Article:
Aspell can’t quite credit it all either. “You know, this has all been just something special, something hard to believe,” he tells me while on the road to see Many Clouds at Sherwood’s Lambourn stables. “It hasn’t changed me but it’s changed my life all right. It’s allowed me to get some better rides, more spares, given me more profile.” His enhanced reputation has helped not just with his day job but with the pre-training business he runs in Sussex, helping rebuild the fitness of injured racehorses in an equine pool he rents out.
As a husband and dad-of-three young daughters in a routinely dangerous and often financially precarious business for journeyman jockeys, he says: “It can be a real struggle for a lot of my colleagues these days. Financially, the National success has made all the difference to me.”
It’s a race that has shaped so many stages of his life. As a kid, his dad Patrick, who himself was a jockey, trainer and stud manager, would give Leighton a pound on National day to bet on the “race that stopped a nation” across the water, the race that captured his imagination as a teenager when he persuaded his parents to let him leave school early and try his luck as a jockey in England.
At 26, that early love affair was consummated when he rode the race for the first time and finished second on Supreme Glory to the Barry Geraghty-ridden Monty’s Pass.
Then, after he had decided to quit at 31 because he “just wasn’t getting much of a kick out of it any more” and took up an assistant’s job at trainer John Dunlop’s yard, it was watching the National on a miniature TV out in a field which made him realise how much he still missed the big-race buzz. After 18 months, he was back in the saddle.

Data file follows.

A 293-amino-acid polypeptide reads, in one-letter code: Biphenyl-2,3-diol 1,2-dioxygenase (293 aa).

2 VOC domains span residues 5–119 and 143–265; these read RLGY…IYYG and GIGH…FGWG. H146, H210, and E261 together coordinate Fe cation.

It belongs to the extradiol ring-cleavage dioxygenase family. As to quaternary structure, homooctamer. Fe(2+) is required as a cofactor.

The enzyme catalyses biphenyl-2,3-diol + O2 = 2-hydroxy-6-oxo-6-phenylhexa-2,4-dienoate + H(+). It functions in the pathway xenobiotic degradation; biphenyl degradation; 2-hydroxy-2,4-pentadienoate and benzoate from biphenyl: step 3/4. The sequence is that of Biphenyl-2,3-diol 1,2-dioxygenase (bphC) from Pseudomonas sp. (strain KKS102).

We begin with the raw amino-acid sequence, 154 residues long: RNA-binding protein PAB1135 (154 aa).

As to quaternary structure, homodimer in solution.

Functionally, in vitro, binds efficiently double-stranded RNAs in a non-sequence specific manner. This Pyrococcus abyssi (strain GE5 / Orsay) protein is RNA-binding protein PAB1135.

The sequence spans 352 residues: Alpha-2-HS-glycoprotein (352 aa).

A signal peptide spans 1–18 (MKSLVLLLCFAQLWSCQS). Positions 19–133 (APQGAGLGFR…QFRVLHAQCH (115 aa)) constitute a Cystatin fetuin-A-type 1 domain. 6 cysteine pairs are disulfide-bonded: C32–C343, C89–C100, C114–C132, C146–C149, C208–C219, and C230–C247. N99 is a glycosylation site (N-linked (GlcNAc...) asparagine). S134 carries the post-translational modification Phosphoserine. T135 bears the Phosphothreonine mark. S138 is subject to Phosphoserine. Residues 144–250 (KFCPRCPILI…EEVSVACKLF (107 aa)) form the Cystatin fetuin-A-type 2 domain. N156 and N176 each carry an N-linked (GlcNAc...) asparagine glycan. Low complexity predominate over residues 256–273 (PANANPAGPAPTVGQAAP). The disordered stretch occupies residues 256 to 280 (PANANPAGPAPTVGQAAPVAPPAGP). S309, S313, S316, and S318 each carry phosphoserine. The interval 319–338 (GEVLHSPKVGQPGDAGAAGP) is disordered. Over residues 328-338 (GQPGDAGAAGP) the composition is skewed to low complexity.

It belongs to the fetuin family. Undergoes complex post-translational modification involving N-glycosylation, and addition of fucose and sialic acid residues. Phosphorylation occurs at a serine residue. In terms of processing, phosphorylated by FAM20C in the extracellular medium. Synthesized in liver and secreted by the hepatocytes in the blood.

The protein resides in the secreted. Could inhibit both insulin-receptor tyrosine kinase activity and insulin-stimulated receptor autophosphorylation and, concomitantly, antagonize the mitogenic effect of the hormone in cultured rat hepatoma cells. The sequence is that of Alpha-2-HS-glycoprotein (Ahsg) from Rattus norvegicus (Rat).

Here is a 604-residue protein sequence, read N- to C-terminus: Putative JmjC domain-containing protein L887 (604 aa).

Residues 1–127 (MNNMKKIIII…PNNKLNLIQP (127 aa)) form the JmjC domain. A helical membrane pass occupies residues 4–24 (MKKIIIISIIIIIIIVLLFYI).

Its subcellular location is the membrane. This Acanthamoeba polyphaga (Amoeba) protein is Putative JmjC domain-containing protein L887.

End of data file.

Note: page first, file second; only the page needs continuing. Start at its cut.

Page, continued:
During his retirement, he left a lost fan club. Three hundred-strong in membership by then and recipients of a regular newsletter, the cult of Leighton had already grown to the point that one member even named his greyhound after him. Baron Leighton, “the wonder dog”, won 24 races, woof, woof!
The self-styled ‘Leightonians’ had even gone as far as to sponsor four editions of the annual Leighton Aspell Fan Club Handicap Chase at Fontwell in which, rather anti-climactically, the great man’s best finish was second.
By that time, Fairbrother and his race-going mates had all become pals with Aspell. “To start with, I didn’t know anything about it until some of the lads started taking the mickey out of me in the weighing room,” recalls the jockey.
He’d been a bit bemused when told that a tipping competition on the At The Races TV show was featuring a group calling themselves the ‘Leighton Aspell Fan Club’ who were putting their shirts on a 50-1 shot, Homeleigh Mooncoin, that he was due to ride.
Naturally, Leighton delivered and they won the competition.
He got to enjoy his fans’ company. “Yes, met them all over the country. John gets to Fontwell, he’s a good fella, we could talk about racing all day. We’ve had some good fun with it,” smiles Aspell, who sounds chuffed yet simultaneously just a mite embarrassed by their devotion.
“When he suddenly packed in in 2007, we were completely surprised. I thought he was in his prime,” says Fairbrother. “That year, he’d come and had a drink with us all. A very modest lad, a lovely lad. You couldn’t meet anybody any better. Quiet but he likes a laugh. I’ve never heard anyone say a word against him.”
Which is why there had been such shock in racing circles when Aspell had been briefly arrested and had his licence taken away in 1997 after riding a horse that was discovered to have been doped.
There was rather less surprise when one of the sport’s good guys was completely exonerated, charges were dropped and his spotless reputation restored, even though the “laughable” episode evidently still induces a trace of anger in a man who fellow jockey Paddy Brennan described after last year’s National win as “a true gentleman”.